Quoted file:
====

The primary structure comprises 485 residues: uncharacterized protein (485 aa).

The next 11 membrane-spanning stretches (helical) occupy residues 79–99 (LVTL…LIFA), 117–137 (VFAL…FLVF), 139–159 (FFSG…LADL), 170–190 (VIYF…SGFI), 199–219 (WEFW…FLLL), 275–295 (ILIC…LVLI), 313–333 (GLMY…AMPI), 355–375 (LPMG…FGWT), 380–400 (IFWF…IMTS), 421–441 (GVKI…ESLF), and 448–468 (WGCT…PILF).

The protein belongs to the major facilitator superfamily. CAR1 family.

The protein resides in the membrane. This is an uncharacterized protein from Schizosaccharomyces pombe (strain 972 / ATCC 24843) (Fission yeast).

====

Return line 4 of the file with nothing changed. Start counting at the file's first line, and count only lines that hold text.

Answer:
The protein resides in the membrane. This is an uncharacterized protein from Schizosaccharomyces pombe (strain 972 / ATCC 24843) (Fission yeast).